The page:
This is not one of those tales of how I fell in love with a Gobot over a Transformers because of the superior quality of the toy compared to the other brand. Nor is it a story on how nostalgia clouded my judgement into thinking the Gobot was inferior to the Transformer brand.
This is a person story of how I left a particular toy from my childhood in the past as it remained tied to a painful memory I had every intention of avoiding. This is the story of the day my grandpa died and how my dad comforted my with what became my first Gobot toy.
I have been a toy collector, off and on, my entire life. It started when I was a kid. I have dabbled to varying degrees well into my adult life. I recently began the quest to get back fully into the collecting of toys and collectibles from my childhood. I have spent much of the time focused on Transformers that I had as a kid or those I picked up the first time I got back into adult collecting.
I had avoided buying Baron Von Joy for a number of reasons. The first and foremost is Gobots are not a top priority for me. As my financial resources are fairly limited I concentrated on the Transformers that were most important to me personally. The second reason I held off on seeking this toy out was the painful memory associated with the passing of my grandfather. Obviously as time has passed the pain has diminished as I have aged. Recently I lost another grandfather and decided it was time to honor the memory of the one I lost ages ago as a way to move on.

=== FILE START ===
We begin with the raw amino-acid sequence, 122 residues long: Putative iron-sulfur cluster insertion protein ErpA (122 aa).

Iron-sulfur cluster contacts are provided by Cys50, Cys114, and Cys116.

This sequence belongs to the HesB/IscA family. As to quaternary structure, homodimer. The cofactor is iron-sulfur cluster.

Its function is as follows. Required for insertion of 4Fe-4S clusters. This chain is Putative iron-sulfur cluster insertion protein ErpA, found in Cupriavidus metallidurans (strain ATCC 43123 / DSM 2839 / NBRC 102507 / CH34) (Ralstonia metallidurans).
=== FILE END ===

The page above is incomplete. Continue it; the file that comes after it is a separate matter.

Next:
I wasn’t much older than somewhere between the ages of three and five. I have no more than a barely confirmed fuzzy memory of sitting with my grandpa before he passed. What I do have is a very vivid memory of my dad, the man I looked up to most as a kid, being away from his family for what felt like forever to a child when he went to California to attend his dad’s funeral. As a kid all I knew about California is it was where my grandpa went to die. It left me with a feeling of California is a bad place where people go to die. It wasn’t a rational fear but it stuck with me for a very long time.
Upon his return my dad filled the void in my fragile little heart by bringing me a present. It was, at the time, a fairly impressive Super Gobot toy. I knew it was special because all my Transformers were plastic but this was metal and had rubber tires. It was like those metal cars you see in the collectible aisle at the toy store. You know the ones old men were always looking at.
It was a sci-fi alien robot like my existing Transformers, except it also turned into a realistic car, in this case a Porsche. Little did I know that the Transformers toys that predated my late entry plastic possessions were also die cast metal with rubber tires. Hey, I was a kid and it was the late 80s the Gobots had already met their maker and Tranformers was taking over the world of young 80s kids.
Unfortunately the original one from my childhood failed to survive all those moves my family made over the years. I honestly cannot remember what exactly happened. What I do know is when I returned to the hobby as an adult collector I intentionally avoided buying this specific Gobot. In fact, I didn’t get nostalgic for the brand at all until I was in my late 20s.
It started slowly with my stumbling into a junk store in a small lakeside town in Nebraska. There on the shelf was a retro Gobot toy I had never seen but it had the branding plastered on its chest. I immediately bought it, took it home and looked it up on Google.
As I began researching the toyline that nostalgia began swelling up.
I took a few years off from collecting entirely before I came back around to collecting last year. As I decided to get back into collecting I made a choice to get the toys from my childhood. I had struggled with whether or not I was going to get this one or not. I decided it was time and so I made the plunge.
Once it arrived I was overwhelemed with emotions as the memory of my grandpa came back to me.